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Eskom and SAA: The SOE project has failed

Tough love doesn’t work – let them go!
Government is reluctant to admit when things don’t work, but the woes of the SOEs cannot continue to be carried over into the next year, and the next. Image: Shutterstock

As 2019 winds down, we can say that economically and politically it has been an annus horribilis for Eskom and South African Airways (SAA) – and, by default, the tax-paying citizen whose money goes to the state that keeps bailing these entities out.

At a time when the public wanted straightforwardness or at least simple explanations from our leaders and those at the helm of these and other state-owned enterprises (SOEs), we were given excuses, blame apportioning, catchphrases and unconvincing ideas about how they are going to get to the root of their respective crises.

Hello! The cause of these crises is well known.

We learnt on Tuesday that SAA lost over $700 million in just two financial years. The airline is currently awaiting a reply from the state as to whether it will get funding. We know how this will end.

The latest according to Minister of Public Enterprises Pravin Gordhan, is that SAA is likely to get a R2 billion boost from the government and another 2 billion from existing lenders as it enters rescue proceedings from December 5.

Read: SAA in line for R4bn boost as it enters rescue process – Gordhan

And: Bye bye SAA

Meanwhile Eskom, in announcing at the end of November that it posted a R1.3 billion profit in the six months to September, revealed that it anticipates a R20 billion year-on-year loss for 2020. Its debt burden rose to R454 billion in the six-month review period. In October parliament approved a R59 billion bailout for the power utility, to the frustration of the finance minister, who has not hidden his desire to stop funding the entity.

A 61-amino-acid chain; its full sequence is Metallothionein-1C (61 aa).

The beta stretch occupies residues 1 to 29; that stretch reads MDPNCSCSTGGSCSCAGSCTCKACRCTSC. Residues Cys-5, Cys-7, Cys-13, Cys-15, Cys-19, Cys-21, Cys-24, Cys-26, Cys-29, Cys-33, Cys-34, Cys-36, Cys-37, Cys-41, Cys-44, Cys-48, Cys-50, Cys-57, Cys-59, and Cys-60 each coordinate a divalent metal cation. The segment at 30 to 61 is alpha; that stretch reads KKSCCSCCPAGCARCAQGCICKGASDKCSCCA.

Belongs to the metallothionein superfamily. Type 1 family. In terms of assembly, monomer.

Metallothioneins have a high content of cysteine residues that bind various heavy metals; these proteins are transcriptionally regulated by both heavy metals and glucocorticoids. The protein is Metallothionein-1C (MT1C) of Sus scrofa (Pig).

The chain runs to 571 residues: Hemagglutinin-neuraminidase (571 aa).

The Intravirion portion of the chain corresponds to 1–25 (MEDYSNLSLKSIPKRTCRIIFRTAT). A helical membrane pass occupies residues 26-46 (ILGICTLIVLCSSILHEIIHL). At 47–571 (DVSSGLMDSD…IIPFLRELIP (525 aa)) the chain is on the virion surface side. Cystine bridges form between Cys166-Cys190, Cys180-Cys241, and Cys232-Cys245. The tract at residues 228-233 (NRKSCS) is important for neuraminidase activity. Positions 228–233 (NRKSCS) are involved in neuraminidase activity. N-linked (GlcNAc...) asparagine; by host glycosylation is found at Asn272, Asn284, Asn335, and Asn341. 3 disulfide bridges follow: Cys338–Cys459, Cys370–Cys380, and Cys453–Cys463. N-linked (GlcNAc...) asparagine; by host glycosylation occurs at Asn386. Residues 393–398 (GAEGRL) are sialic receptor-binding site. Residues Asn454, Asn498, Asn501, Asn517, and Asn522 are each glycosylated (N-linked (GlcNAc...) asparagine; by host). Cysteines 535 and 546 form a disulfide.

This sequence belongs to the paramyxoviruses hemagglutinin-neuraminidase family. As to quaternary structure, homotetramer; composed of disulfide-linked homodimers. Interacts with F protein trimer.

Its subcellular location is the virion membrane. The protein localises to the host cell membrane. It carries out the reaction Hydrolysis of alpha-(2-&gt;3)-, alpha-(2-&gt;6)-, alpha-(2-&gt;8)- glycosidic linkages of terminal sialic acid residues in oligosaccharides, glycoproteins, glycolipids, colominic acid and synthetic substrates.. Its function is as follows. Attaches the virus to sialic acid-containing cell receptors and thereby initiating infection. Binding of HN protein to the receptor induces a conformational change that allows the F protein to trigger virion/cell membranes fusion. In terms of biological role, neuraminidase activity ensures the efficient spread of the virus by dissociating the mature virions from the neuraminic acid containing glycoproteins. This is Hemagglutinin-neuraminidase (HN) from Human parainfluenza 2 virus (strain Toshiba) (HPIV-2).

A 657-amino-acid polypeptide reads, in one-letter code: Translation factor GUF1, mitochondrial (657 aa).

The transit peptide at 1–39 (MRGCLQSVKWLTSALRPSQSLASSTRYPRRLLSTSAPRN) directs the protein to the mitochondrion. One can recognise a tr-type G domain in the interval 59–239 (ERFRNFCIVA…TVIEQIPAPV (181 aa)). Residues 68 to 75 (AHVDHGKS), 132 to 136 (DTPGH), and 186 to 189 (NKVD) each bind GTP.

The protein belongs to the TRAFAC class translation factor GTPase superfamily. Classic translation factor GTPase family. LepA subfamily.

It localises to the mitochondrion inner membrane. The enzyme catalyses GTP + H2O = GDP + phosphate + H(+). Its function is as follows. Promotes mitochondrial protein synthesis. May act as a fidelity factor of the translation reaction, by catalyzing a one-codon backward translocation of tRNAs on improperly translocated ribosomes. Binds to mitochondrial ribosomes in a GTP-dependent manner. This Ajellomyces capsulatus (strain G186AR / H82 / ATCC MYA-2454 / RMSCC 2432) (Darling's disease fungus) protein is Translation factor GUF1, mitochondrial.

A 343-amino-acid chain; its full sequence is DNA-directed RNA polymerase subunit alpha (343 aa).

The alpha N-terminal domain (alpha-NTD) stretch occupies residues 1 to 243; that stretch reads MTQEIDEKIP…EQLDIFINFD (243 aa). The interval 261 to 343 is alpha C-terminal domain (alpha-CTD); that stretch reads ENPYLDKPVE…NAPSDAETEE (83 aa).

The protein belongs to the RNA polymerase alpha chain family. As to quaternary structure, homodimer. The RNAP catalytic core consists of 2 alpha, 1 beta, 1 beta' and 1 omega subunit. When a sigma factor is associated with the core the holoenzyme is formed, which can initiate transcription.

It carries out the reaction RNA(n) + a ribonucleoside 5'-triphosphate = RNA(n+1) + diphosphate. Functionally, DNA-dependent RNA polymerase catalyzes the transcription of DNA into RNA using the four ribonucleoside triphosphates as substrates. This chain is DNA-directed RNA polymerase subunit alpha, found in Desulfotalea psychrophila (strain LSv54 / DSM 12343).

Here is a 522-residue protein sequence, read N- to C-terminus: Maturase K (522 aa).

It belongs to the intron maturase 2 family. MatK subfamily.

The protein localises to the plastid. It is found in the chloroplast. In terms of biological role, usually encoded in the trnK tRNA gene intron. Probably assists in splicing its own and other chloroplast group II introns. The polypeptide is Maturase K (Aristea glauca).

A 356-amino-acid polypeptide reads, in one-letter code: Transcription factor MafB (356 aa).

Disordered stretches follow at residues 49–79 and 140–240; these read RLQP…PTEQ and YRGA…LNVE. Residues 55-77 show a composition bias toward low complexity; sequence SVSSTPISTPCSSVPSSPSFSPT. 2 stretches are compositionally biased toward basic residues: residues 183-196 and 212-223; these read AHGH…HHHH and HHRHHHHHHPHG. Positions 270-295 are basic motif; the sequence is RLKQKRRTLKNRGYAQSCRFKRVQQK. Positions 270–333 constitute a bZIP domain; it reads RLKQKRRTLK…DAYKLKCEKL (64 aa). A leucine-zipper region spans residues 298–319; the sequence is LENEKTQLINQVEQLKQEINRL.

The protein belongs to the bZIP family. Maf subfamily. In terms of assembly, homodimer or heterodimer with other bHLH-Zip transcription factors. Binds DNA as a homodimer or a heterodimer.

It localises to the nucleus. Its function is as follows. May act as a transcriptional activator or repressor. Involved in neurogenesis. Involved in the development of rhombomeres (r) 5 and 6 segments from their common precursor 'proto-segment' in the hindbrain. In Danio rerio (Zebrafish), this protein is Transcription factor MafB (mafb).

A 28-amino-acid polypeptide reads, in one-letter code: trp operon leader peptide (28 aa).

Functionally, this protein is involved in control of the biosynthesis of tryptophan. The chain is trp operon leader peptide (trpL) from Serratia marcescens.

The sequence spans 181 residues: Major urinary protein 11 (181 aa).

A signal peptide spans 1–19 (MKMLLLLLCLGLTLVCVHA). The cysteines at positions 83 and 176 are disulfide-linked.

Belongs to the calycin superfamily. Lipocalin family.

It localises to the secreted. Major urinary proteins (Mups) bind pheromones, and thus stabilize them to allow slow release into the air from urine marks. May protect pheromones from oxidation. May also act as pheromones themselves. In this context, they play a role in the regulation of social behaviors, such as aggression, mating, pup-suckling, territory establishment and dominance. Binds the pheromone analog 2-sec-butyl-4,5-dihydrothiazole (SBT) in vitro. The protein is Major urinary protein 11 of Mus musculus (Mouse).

Read: SAA lost over R10.4bn in past 2 years – documents

Once again, the two will be saved, despite their continued sprint towards the edge of the cliff.

Government is as negligent of its sickly companies as it is of many of the issues that afflict South Africa. The distinction matters, for while the indebted companies are in a financial crisis and are a problem, it is government, in continuing to keep and rescue them, that is the problem.

There is nothing symbiotic about the relationship between the two entities and government. What is happening is a parasitic exchange where the two entities benefit more from being attached to the former.

Both Eskom and SAA have shown that bad behaviour gets rewarded, even more so when they appear to be in economic cardiac arrest. This allows the causes to be disregarded and keeps any necessary scrutiny from taking place by ensuring that all attention is focused on keeping them alive.

Furthermore, overlooking the dodgy behaviour of these SOEs means abandoning the tough love approach needed to set them straight, lest their cardiac conditions be triggered.

Toughness

The argument for toughness after a financial rescue has been sufficiently articulated in numerous studies. However, it is the approach of British economist and journalist Walter Bagehot (1826-1877) that strikes a chord: bailouts must come with punishment to those seeking them. To use his words, government must be seen as “the lender of the last resort” to Eskom and SAA. This phrase should have been inculcated within everyone tasked with running our SOEs. It would have instilled the knowledge that seeking and accepting help from government will come with enforceable punishment and accountability for doing so.

They would understand that a bailout is not a gift, but a practical reinforcement of tough love by government. In the case of Eskom and SAA, it has to more about toughness than love.

Are we not in this crisis because of the love?

Notably politicians’ love of the idea of state-owned anythings that may appear to succeed elsewhere (we know how China is used as an example, despite contradictory evidence) and trying to make them work for South Africa? This kind of ‘love’ has resulted in the economic and political risks of government-owned companies being ignored and underestimated.

Pride comes before a fall 

One of the flaws in the character of our democratic government is its reluctance to admit when certain projects, plans or approaches don’t work, or when a crisis has set in and must be addressed. This was evident in the Mbeki administration’s handling of the HIV/Aids crisis and the Zuma administration’s dismissive outlook of state capture.

If President Cyril Ramaphosa’s administration seeks to distinguish itself, this is its chance.